Editor’s note: This review was written in August 2010 about the 2010 BMW 750Li xDrive. Little of substance has changed with this year’s model. To see what’s new for 2011, click here, or check out a side-by-side comparison of the two model years.
As the 2010 7 Series ebbs into the 2011 with few changes, I spent some time driving the 750Li xDrive. That’s BMW’s long-wheelbase, all-wheel-drive version of its flagship sedan.
While I was impressed with the standard-length 750i with rear-wheel drive, the 750Li’s added length and weight sapped any excitement from the driving experience.
Luckily, backseat passengers are cocooned in a level of automotive opulence you don’t routinely find under the six-figure mark.
As a person who routinely chauffeurs and rarely rides in the backseat, I couldn’t recommend any car that so heavily favors the rider instead of the driver.
What Li Gets You
I’m not sure who will be shopping for a long-wheelbase 7 Series. Overseas, they’re the executive car of choice, allowing busy CEOs a space to decompress between board meetings. Perhaps there are enough of these power brokers in the U.S. as well, because I can’t imagine any affluent parent wanting to pamper even the most spoiled child with backseat digs that are far superior to the driver’s in terms of plushness and technological gadgetry.
My test car had option packages checked off en masse. Besides the somewhat pedestrian seat-mounted dual LCD screens that can play a variety of media sources, from DVDs to iPods, there are automatic sunshades on the windows so you can watch a movie even when it’s sunny. No matter what you’re doing back there, though, the seats are what transform a ride in the 750Li into a luxurious undertaking.
Our tester had upgraded rear seats with ventilation, electronic adjustment and a massage feature. Yes, massaging seats. The giant head restraints felt softer than the four pillows I use in my bed. If I had to be chauffeured cross-country, I think I’d be just fine back there.
I’d feel a bit bad for the driver on that trip, though. While the 400-horsepower, turbocharged 4.4-liter V-8 engine is relatively sprightly in the 750i, I thought it was a bit of a laggard while towing all the additional weight that comes with the 750Li’s longer wheelbase and xDrive all-wheel-drive system hardware. All of the driving comfort Mike Hanley mentioned in his review of the 2009 750i is still there, but I found the experience a bit numbing. That may be good for some large luxury sedans, but probably not ones adorned with the letters B, M and W.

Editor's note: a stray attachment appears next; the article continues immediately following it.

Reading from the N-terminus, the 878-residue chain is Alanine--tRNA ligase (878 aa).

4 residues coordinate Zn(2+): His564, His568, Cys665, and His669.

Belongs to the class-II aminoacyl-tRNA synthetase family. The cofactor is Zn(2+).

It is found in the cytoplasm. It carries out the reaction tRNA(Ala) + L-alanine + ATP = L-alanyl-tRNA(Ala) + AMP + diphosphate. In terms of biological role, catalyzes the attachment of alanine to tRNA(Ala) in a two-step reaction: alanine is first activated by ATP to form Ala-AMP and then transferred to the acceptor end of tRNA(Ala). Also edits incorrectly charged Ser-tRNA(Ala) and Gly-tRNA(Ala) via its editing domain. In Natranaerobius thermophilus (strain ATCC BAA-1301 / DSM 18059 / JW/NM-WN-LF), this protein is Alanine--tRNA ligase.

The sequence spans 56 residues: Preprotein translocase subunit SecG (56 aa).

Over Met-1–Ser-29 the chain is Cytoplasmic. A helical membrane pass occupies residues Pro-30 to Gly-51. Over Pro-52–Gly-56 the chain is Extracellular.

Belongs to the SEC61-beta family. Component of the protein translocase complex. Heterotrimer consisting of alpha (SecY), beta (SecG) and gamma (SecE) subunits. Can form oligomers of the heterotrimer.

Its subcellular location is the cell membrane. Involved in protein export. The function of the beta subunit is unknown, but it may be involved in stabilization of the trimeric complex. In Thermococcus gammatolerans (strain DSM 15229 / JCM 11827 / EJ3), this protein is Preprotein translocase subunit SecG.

The front seats are nearly as comfortable as the rear ones, but the massage feature works just your thighs — and buttocks, I must add — to keep the driver alert.
It’s not a pleasant sensation.
The trunk is decently sized, but not as big as you’d expect in a car this mammoth. At 14 cubic feet, it fit our department’s standard-size golf bags that we test in every car, but my personal oversized bag and modern driver (the club, not the chauffeur) wouldn’t fit lengthwise. That means most foursomes wouldn’t be able to load their gear into the 750Li. The trunk is 2.3 cubic feet smaller than the Mercedes-Benz S-Class’, and it’s a little smaller than the new Jaguar XJL’s trunk, which measures 15.2 cubic feet.
The 750Li is outfitted with a full array of airbags, including front-seat-mounted side-impact airbags, side curtain airbags for both rows, and knee airbags. The previous-generation 7 Series offered rear side-impact airbags, but this one doesn’t. It seems an oversight in a car so focused on addressing the needs of backseat passengers.
Advanced features — like adaptive cruise control with a collision warning system, blind spot detection, and even a night-vision feature — are optional.
750Li in the Market
Our 750Li’s as-tested price of $104,000 may make your eyes bulge, but the car is a luxurious limousine that’s still a sizable chunk of change less than a Bentley Continental Flying Spur, which starts at $177,600 — and it’s a lot less ostentatious to boot.